​​The Wisconsin Food Systems Education Conceptual Framework

Various community groups and educational programs have emerged in recent years with a charge to re-invigorate food awareness in Wisconsin’s culture.  Terms like food literacy have gained attention, coinciding with the growth of various movements associated with “re-fooding” our nation. Yet, systemic food-related issues have not disappeared and are often presented as distinct, stand-alone problems, begging the need for more work and continued effort. A holistic approach to food systems education that is founded in awareness-building rather than advocacy is necessary.

The Wisconsin Food Systems Education Conceptual Framework​ was created and designed to support and unite existing efforts, together boosting and growing food systems education throughout the state. Teaching about food systems is complicated and often challenging.  This document is a guide for formal and non-formal educators, whether they are updating existing pK-12 curricula, creating a new curriculum, or developing community programming for food systems education. This guide enables comprehensive education about food systems, presented in a logical sequence so as to facilitate application at any educational level. The framework allows for cohesion and consistency in what is now a fundamentally essential area of education in Wisconsin. This Food Systems Education Conceptual Framework is not a curriculum itself. Rather, the framework provides the foundation and organizing structure through which curricula, activity guides, programs, specific lessons, and other teaching materials are developed, whether that be in a pK-12 setting or a community setting. As food systems understandings evolve, along with our food systems themselves, the framework will too evolve.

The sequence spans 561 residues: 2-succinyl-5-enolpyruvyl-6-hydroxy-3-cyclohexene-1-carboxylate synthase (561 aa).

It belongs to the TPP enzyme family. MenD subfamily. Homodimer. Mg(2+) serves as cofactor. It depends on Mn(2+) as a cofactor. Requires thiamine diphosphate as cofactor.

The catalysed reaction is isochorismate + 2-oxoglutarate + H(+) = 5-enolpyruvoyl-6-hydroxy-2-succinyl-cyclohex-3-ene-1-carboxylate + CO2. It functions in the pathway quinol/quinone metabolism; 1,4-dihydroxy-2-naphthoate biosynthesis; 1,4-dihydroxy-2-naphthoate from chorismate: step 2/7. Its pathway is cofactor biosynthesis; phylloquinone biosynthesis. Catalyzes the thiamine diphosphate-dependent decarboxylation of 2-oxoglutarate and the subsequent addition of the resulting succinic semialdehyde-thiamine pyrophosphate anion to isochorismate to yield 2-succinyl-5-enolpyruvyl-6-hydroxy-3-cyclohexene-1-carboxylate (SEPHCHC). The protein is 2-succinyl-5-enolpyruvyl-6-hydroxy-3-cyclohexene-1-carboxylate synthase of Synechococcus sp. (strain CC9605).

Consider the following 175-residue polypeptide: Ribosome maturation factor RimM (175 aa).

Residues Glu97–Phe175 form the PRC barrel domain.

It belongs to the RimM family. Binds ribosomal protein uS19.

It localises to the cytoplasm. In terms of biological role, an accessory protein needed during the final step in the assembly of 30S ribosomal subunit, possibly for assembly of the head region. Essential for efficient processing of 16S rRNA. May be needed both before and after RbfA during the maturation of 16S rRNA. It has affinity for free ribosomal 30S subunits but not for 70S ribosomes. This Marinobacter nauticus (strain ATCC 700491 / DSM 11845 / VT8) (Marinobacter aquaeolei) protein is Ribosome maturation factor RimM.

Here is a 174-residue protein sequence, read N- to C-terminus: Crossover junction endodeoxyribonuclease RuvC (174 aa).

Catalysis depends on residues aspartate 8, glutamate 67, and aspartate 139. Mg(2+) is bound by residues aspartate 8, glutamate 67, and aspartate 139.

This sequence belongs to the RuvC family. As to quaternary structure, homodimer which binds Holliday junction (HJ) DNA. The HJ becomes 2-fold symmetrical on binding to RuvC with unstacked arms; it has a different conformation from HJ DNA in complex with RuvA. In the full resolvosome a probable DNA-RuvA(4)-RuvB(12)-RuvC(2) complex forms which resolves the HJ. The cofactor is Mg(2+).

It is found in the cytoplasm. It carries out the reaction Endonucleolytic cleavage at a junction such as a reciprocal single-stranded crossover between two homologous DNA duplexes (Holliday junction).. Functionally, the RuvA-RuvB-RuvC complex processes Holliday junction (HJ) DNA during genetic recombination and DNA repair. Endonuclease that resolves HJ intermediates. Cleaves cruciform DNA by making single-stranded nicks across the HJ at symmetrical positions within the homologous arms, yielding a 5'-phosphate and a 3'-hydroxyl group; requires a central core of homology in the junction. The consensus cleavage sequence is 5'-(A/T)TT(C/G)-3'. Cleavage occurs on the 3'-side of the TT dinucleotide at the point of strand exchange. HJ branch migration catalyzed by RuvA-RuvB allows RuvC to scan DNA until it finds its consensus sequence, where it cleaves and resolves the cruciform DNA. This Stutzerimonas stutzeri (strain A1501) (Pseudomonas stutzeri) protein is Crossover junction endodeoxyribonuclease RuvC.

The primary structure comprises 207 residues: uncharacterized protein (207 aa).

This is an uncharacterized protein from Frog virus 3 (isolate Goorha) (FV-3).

Many individuals and organizations provided input in developing this conceptual framework. The Wisconsin Center for Environmental Education conducted a survey to gather information about food systems literacy and education from individuals, businesses, and organizations in Wisconsin who are involved in some aspect of food systems work. The WCEE also collaborated with the UW Extension - Cooperative Extension Community Food Systems Team to generate concept ideas and provide comments and edits on drafts of the framework. Existing conceptual frameworks, such as the K-12 Energy Education Program—A Conceptual Guide in Wisconsin and the Learning, Experiences, & Activities in Forestry (LEAF)—A Conceptual Guide to K-12 Forestry Education in Wisconsin, were used as references for the organization of this document. In the fall of 2014, over 25 educators from schools and communities throughout the state came together to shape the Wisconsin Food Systems Education Conceptual Framework, crafting the suggested scope and sequence section at an all day workshop. Attendees dissected the framework and aligned the concepts to the grade levels at which they should ideally be taught, while also discussing how to apply the framework in environments outside of pK-12.​